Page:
Beginnings Of AARP
The American Association of Retired Persons (AARP) is a nonprofit, nonpartisan membership organization for people age 50 years and older with more than 35 million members. According to its literature, AARP is dedicated to “enhancing quality of life for all as we age,” and the organization also provides a range of benefits and services. Despite its name, anyone older than 50 may join, retired or not. Its mission is to inform members and the public of issues important to Americans older than age 50; advocate on legislative, consumer, and legal issues; promote community service; and offer specialized products and services to members.
AARP was founded in 1958 by Dr. Ethel Percy Andrus, a retired high school principal, and was modeled after the organization also found by Andrus in 1947, the National Retired Teachers Association (NRTA). Part of the impetus to create the NRTA was to assist older Americans in their efforts to obtain health insurance, usually unavailable at that time. Once Andrus realized how significant this need was, the AARP was formed and opened to all older people, not just teachers.
AARP focuses a significant part of its resources on education and in doing so publishes the bimonthly AARP Magazine, which covers a broad range of topics related to aging such as health, finance, and leisure. Members of AARP also receive the AARP Bulletin, published 11 times a year, which includes information regarding relevant federal and state legislation. In addition, Segunda Juventud, a quarterly Spanish-English newspaper, is published as well. In addition to offering these publications, AARP uses its Public Policy Institute to conduct and publish research on aging issues.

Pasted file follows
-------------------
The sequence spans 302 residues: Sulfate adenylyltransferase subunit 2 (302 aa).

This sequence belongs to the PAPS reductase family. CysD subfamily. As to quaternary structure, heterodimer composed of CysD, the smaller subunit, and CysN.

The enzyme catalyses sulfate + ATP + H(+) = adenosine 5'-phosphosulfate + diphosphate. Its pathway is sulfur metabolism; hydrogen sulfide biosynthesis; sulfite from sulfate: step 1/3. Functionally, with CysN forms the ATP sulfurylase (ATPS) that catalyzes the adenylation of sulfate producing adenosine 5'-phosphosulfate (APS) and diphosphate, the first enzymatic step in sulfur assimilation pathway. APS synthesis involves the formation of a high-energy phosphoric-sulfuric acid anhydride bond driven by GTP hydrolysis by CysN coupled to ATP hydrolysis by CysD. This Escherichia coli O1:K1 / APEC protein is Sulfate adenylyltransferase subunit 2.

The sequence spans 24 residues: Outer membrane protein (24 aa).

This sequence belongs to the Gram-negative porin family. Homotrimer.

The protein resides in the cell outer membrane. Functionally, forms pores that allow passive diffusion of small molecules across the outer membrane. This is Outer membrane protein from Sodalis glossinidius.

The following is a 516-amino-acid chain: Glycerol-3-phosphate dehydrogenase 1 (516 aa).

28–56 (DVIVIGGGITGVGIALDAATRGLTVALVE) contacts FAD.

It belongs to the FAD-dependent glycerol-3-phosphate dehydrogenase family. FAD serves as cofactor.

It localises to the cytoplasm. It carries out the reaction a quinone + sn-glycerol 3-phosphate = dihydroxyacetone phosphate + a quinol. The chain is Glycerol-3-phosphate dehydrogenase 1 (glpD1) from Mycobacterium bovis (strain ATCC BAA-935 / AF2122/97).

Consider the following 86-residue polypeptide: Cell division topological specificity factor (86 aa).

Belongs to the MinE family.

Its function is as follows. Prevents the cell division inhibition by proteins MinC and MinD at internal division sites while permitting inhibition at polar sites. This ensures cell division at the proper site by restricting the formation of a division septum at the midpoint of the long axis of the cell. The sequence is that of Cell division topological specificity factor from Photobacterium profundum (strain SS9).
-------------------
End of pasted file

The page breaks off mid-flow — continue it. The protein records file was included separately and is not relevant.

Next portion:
AARP offers several types of programs to meet the needs of its members and to address some of the at-large policy issues that aging Americans face.
The AARP Independent Living/Long-Term Care/End-of-Life Issues program addresses issues of prevention and examines options in services and financing. The physical activity initiative is targeted at increasing the number of people who make physical activity a regular part of their lives. Finally, the predatory lending campaign is aimed at reducing the incidence of fraud against older homeowners.
With older Americans finding it increasingly challenging to drive safely as they age, the AARP driver safety program is an 8-hour classroom refresher course designed for drivers age 50 and older. It covers rules of the road, defensive driving tips, and normal physical changes that accompany aging and ways to compensate for them.
The AARP grief and loss programs offers resources and information to AARP members and their families who have experienced the loss of a loved one. The program develops and offers bereavement outreach services, support groups, and educational programs for bereaved individuals.
AARP Tax-Aide, administered through the AARP Foundation, is a free tax counseling and preparation service for all taxpayers with middle and low incomes, with special attention to those age 60 and older. Trained and certified volunteers serve almost 2 million taxpayers.
Finally, AARP Senior Community Service Employment Program (SCSEP)) is a work-training program for low-income people age 55 and older.
- AARP The Magazine, http://www.aarpmagazine.org
- American Association of Retired Persons, http://www.aarp.org/